India, Gandhara, Sirkap, Kushan Period / Pendant with Hariti / c. 2nd CenturyIndia, Gandhara, Sirkap, Kushan Period
Pendant with Hariti
c. 2nd Century

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Creator Nationality: Asian; Indian Sub-Continent; Indian
Creator Dates/Places: India
Creator Active Place: India
Creator Name-CRT: India, Gandhara, Sirkap, Kushan Period
Title: Pendant with Hariti
Title Type: Primary
View: Full View
Creation Start Date: 80
Creation End Date: 219
Creation Date: c. 2nd Century
Object Type: Costume and Jewelry
Classification Term: Jewelry
Materials and Techniques: gold repoussé and carnelian
Dimensions: Diameter: 5cm
AMICA Contributor: The Cleveland Museum of Art
Owner Location: Cleveland, Ohio, USA
ID Number: 1953.14
Credit Line: Purchase from the J. H. Wade Fund
Context: This gold pendant is decorated in deep repoussý with the bust of the Buddhist goddess Hariti, in earlier folk tradition an ogress who stole and devoured infants (thus, her name, Hariti, which means "the one who steals"). Converted by Buddha, she became a patroness of children, sheltering them from danger, disease, and other misfortunes. Her cult, along with that of her husband, Pancika, the god of riches, became very popular in Gandhara. Here Hariti holds in her right hand an open lotus, while in her left she carries a cornucopia, the lower part of which is a lotus supporting a cup filled with various fruits, including pomegranates. According to legend, when Buddha converted Hariti from devouring children to protecting them, he fed her pomegranates at first since the fruit is said to resemble human flesh. The cornucopia, however, is the attribute of prosperity and wealth, of which Pancika is the patron; the goddess is frequently shown bearing his emblem. On her head Hariti has a small diadem (polos) of the type often worn by classical deities; around her neck, she wears a single necklace. Although her features have been worn down, she seems to be smiling. She wears a short Hellenistic chiton with a belt and frilly hem. The outer perimeter of the medallion is decorated with a band of thinly sliced carnelian (cut in small sections held in place by a rim and a floral-shaped bezel) and a groove intended to hold pearls, which have long been lost. At the very top of the medallion is a floral bow, also once decorated with precious stones or pearls. The reverse of the medallion, incised with a fully open lotus, has four small loops by which the pendant must have been suspended; it could have been used with a type of chain necklace known as channavia, which crosses over the chest with the medallion holding the crossed chains. It also could have been fastened to a textile through the loops in a manner similar to that of a fibula. An almost identical pendant with carnelian and seed pearls, some of which still remain, is in the Victoria and Albert Museum in London. The attributes held by the goddess are reversed, however, and the Cleveland medallion is half a centimeter larger. While precious jewelry was in great demand during the Gandhara period, and while a variety of ornaments were in use, as indicated by jewelry shown in stone sculptures, not many objects have survived. The Cleveland Museum and the Victoria and Albert Museum pendants are among the few extant examples. S.C.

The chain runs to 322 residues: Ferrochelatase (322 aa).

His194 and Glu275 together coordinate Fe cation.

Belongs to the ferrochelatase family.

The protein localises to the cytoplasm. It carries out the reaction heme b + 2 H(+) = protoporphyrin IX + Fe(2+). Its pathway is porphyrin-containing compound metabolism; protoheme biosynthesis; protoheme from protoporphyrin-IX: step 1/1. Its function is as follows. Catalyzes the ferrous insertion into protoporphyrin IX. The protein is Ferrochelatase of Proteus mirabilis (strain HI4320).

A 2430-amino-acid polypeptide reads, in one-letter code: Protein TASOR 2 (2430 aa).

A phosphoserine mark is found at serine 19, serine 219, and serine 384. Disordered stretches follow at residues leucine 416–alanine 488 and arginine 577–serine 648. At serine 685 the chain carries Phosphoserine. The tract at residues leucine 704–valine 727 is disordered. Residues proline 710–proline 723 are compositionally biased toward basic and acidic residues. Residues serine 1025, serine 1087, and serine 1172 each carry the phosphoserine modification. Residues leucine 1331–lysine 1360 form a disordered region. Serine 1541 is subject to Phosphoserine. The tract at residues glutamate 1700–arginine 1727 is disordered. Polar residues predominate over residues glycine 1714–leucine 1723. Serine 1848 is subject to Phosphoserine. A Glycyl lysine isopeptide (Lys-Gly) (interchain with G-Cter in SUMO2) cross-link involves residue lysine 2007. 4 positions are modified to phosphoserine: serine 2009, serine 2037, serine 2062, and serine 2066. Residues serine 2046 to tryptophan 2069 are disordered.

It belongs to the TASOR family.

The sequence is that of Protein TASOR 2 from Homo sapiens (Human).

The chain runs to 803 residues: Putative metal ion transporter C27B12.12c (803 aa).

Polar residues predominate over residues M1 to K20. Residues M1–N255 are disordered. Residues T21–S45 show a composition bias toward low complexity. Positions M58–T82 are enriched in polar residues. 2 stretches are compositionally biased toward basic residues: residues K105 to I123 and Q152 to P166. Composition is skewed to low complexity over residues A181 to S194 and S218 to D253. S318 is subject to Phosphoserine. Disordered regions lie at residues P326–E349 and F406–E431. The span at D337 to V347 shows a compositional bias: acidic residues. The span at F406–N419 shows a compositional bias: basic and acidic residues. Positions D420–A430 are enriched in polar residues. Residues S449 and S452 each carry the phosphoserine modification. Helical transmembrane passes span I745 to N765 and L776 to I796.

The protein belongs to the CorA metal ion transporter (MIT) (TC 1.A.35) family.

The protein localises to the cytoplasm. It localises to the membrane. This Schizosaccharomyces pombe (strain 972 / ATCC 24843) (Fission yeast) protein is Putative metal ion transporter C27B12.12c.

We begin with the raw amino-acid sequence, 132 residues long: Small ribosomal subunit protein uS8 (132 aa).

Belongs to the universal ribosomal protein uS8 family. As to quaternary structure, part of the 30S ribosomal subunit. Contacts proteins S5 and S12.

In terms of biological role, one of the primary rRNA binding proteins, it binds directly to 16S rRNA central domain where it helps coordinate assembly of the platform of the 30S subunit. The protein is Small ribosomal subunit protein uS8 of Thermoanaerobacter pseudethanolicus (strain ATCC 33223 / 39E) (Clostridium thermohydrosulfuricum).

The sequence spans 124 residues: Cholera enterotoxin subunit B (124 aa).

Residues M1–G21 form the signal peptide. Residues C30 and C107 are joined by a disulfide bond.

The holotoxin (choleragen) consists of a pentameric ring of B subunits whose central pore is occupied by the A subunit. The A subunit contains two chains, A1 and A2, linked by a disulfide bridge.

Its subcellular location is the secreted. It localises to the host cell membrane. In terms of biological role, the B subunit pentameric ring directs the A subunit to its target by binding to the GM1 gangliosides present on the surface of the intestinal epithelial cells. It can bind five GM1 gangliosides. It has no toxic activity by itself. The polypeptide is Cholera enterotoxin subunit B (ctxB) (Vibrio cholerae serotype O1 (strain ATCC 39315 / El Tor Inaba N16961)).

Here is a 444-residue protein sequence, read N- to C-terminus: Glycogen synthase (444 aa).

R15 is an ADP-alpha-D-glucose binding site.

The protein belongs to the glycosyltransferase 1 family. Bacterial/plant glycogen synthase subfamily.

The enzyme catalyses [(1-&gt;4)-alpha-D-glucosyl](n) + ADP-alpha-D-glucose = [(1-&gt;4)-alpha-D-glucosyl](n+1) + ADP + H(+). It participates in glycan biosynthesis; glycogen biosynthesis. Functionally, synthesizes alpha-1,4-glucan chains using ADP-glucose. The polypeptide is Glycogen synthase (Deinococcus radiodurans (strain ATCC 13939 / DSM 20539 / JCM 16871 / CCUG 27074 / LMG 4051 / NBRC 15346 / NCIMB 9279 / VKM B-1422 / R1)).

AMICA ID: CMA_.1953.14
AMICA Library Year: 1998
Media Metadata Rights: Copyright, The Cleveland Museum of Art

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